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Pipi Industry’s High Hopes for the Future

17 October 2013

AUSTRALIA - The Pipi (Goolwa cockle) industry’s future is bright following the receipt of scientific advice on the health of the resource.

Agriculture, Food and Fisheries Minister Gail Gago said the recent resurgence of the industry shows what effective fisheries management underpinned by good science can achieve.

“The Pipi industry is part of the Lakes and Coorong Fishery, one of only two South Australian fisheries to obtain the highly-sought independent sustainability accreditation from the Marine Stewardship council,” Ms Gago said.

“In order to address concerns about the future sustainability of the Pipi fishery a quota system was introduced in 2007 and a new harvest strategy was developed in 2012.

“To ensure a sustainable future for the fishery, while still responding to a growing interest in the product from food consumers, fishery managers and industry recognised the need for an improved management framework,” she said.

“The good news is that according to scientific advice, the fishery has recovered to a sustainable position with the total allowable commercial catch increasing to 450 tonnes for the 2013-14 season, while gross value of production has increased from $752,000 in the early 1990’s to $3 million in 2011-12.”

Minister Gago said to support the fishery’s growth the State Government and industry have been working to develop a competitive market strategy for Pipi, aligning its operation to the State Government’s Premium Food and Wine from our Clean Environment strategic priority.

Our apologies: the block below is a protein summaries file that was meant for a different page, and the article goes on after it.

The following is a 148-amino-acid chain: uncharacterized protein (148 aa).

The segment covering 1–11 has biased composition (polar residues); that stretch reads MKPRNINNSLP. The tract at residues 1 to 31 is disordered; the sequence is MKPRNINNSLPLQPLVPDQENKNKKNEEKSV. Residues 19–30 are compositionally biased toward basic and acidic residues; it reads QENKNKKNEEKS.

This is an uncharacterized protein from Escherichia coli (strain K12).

“This includes the ongoing use of a South Australian Shellfish Quality Assurance Program, which commenced in 2001 and ensures that all harvested Pipi meet national food safety standards,” she said.

“Only Pipi harvested from the waters classified and monitored by PIRSA’s quality assurance program can be sold for human consumption.

“Earlier this year SARDI researchers and the industry received State Government funding towards designing packaging that extends shelf life and makes transportation easier, which will help producers expand this niche industry to new markets interstate and internationally.”

Independent Chair of the Goolwa Pipi Harvesters’ Association Roger Edwards said the close co-operation between fishers and Government has ensured the sustainability of the fishery.

“The partnership approach between industry, scientists and managers illustrates how a struggling resource can be turned around and lead to sustainable harvest for the benefit of the fishery and the South Australian economy,” he said.

“I also applaud the State Government in assisting us with value adding initiatives that will increase our opportunities for export.”

The Southern Fishermen’s Association’s Executive Officer, Neil McDonald said the strong relationship created between the industry, PIRSA and SARDI in developing a management and research regime that supports best practice approaches was welcomed.

“The management and research program for the fishery provides a framework for a sustainable future based on a conservative harvesting approach. The strong relationship underpins our economic security and the ability to supply a premium food product to a range of key markets using our regional advantages,” he said.


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